It’s gonna feel like WHAT?


On Friday I spent the morning at the hospital having a CT Scan on my abdomen. It’s something I’ve both looked forward to (having it done with) and dreaded (wee bit of claustrophobia).

I’ve been having some pain in my right side and months of blood work, x-rays and ultrasounds have failed to find the source of said pain.  It’s probably something minor and I’m not really concerned about it being something serious.  My doctor is certainly not concerned about it and it took time to convince her to proceed with more testing.

After a fitful night’s sleep, I arrived at the hospital even earlier than the prescribed ½ hour prior to my test. After filling out plenty of forms and confirming my name, age and date of last period, (etc) it’s time to go to the back and get ready for the scan.  The nurse sits me down in an area called the “consent area” and has me watch a video all about the test and the risks associated with the CT scan and contrast agent.  According to the video, the CT Scan has about the same risk as driving to Calgary and back, working on a farm for three days or something along those lines.

The contrast agent is both injected and ingested prior to the exam and it helps with a clearer and more easily ready image of the scanned area.  Luckily, a skilled nurse inserted my intravenous without any issues and further explains how the scan works. A student watches and waits for his turn to have a go with the needle.

Then it’s off to the waiting area for diagnostic imaging, which is very busy and it’s immediately clear that there are plenty of people there worse off than me.  There’s the older gentleman laying on a bed with plenty of lines coming out of him, and black urine coming from the catheter.  I can smell the stale cigarette smoke from across the room.

There’s a guy who was mugged a few weeks ago and had his skull smashed by a baseball hat.  He is suffering from brain damage and has great difficulty speaking but despite this, he maintains a sense of humour and a positive attitude. He has an impressive scar on the left side of his ear from a wound that took 55 staples to close. 

Sitting next to me, waiting for the same test I’m having, is a guy about my age who had a severe bout of diverticulitis back in September. He spent two weeks in the hospital and almost lost part of his colon. He can’t ever eat any fruit or vegetable with seeds and is actually on a low fibre diet (hard to believe!). He happily reported that he can still eat meat.  And bacon, he’s still good to go with bacon. He’s had several CT scans in the past month and is not excited about having another as CT Scans are no fun for those who suffer from claustrophobia. He had the student nurse inserting his intravenous needle, which didn’t go well, so he has cotton balls taped to both arms.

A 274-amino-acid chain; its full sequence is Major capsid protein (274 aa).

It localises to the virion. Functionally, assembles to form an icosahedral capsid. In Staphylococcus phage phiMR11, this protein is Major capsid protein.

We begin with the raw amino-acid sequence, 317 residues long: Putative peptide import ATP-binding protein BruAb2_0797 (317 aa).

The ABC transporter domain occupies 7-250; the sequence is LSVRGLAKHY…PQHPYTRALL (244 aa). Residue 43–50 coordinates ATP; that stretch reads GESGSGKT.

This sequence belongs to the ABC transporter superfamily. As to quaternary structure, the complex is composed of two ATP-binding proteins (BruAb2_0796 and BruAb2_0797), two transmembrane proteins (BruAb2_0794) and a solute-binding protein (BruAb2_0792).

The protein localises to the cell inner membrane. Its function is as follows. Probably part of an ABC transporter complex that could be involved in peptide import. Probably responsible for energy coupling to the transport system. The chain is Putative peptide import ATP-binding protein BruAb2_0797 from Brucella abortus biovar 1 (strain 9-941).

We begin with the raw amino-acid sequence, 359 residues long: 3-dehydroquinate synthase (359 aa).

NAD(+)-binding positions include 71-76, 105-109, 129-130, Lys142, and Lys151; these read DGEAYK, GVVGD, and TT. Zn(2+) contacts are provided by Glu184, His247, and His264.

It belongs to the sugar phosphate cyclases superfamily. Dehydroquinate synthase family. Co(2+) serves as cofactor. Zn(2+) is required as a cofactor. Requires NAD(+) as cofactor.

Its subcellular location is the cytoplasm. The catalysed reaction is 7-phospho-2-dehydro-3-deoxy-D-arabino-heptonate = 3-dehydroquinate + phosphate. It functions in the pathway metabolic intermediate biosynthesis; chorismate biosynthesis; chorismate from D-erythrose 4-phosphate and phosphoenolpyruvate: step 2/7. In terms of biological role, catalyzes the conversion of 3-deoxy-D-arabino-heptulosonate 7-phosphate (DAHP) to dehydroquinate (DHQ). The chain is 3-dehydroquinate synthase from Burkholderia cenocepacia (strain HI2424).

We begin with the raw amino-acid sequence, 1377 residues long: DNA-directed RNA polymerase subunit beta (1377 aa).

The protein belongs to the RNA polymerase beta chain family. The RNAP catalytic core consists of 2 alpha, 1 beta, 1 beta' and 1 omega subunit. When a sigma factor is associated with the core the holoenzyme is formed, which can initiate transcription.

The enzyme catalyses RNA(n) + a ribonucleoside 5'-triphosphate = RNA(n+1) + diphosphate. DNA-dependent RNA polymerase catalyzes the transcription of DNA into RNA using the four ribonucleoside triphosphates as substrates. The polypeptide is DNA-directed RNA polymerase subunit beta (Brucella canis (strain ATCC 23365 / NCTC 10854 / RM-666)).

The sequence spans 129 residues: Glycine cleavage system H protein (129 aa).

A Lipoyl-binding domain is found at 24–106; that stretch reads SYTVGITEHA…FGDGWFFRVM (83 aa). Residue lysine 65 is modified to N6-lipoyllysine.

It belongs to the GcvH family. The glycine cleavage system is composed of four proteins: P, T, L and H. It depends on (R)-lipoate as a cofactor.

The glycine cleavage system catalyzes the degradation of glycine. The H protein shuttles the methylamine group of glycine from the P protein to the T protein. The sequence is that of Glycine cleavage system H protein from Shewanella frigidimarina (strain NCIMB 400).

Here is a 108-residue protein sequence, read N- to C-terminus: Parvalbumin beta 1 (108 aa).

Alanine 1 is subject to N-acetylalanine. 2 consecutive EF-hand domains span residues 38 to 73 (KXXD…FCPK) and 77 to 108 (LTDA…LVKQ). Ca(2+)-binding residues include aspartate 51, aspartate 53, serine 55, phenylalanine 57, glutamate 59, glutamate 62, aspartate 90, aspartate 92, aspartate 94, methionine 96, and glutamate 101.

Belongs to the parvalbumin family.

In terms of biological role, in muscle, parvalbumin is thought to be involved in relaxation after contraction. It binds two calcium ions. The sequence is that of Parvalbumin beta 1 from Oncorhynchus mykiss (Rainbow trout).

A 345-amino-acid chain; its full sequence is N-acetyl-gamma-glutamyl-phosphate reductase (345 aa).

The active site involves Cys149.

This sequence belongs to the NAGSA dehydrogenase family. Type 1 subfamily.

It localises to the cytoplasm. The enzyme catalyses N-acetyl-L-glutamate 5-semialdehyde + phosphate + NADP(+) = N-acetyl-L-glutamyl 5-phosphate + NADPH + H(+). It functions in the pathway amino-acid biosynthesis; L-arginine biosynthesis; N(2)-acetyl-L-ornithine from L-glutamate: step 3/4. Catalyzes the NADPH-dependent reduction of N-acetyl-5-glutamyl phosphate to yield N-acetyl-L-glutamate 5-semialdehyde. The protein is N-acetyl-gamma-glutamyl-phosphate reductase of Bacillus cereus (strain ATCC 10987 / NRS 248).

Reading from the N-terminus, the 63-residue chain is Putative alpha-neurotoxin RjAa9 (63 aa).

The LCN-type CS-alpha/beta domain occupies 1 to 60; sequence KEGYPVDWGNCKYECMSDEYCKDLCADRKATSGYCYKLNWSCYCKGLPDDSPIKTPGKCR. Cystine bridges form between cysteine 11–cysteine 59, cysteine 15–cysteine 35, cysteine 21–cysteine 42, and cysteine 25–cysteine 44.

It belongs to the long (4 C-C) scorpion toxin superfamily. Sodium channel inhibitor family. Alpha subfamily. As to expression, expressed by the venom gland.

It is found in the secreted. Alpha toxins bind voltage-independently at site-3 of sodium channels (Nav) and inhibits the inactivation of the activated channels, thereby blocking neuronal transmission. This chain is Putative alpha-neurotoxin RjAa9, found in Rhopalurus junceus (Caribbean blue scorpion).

I finished drinking my contrast, 32 disgusting ounces of it, and shortly after they brought me into the room for the scan. I lay on a narrow table with my pants around my knees. The tech prepares the IV and warns me that I will have a metallic taste in my mouth, followed by a warm feeling on my arm and the feeling that I’ve peed myself. Whhhatttt? Like sitting on my heated car seat, I ask. Yeah, but 100 times worse she says. And she’s right, within seconds of the start of the IV, my arm feels warm, my mouth tastes like metal and my groin feels like IV wet myself. Very disconcerting!

And so it was. I’m laying on this narrow bed, feeling like I’ve peed myself, with my arms overhead as the scan is performed. As far as tests go, it’s not horrible. The machine is not tight as I imagined it might be. It’s not all that noisy and the scan itself doesn’t take long. The techs can see me and talk to me from inside the scanner. I must look nervous because they keep asking if I’m ok. The IV is removed and I’m free to go with instructions to drink plenty of water over the next few days because the contrast is very harsh on the kidneys.

As far as tests go, I think my fear of the process was much worse. Talking to and seeing some of the other patients at the hospital makes me more appreciate of the relative good health I enjoy. But I can do better for myself and my health. I can eat better, sleep more, exercise more and watch less tv. A diet with more raw food, and less saturated fat and sugar, seems like a great plan to me. Because even though the CT Scan wasn’t as bad as I thought it would be, I’m not keen on going back to the hospital ever again!

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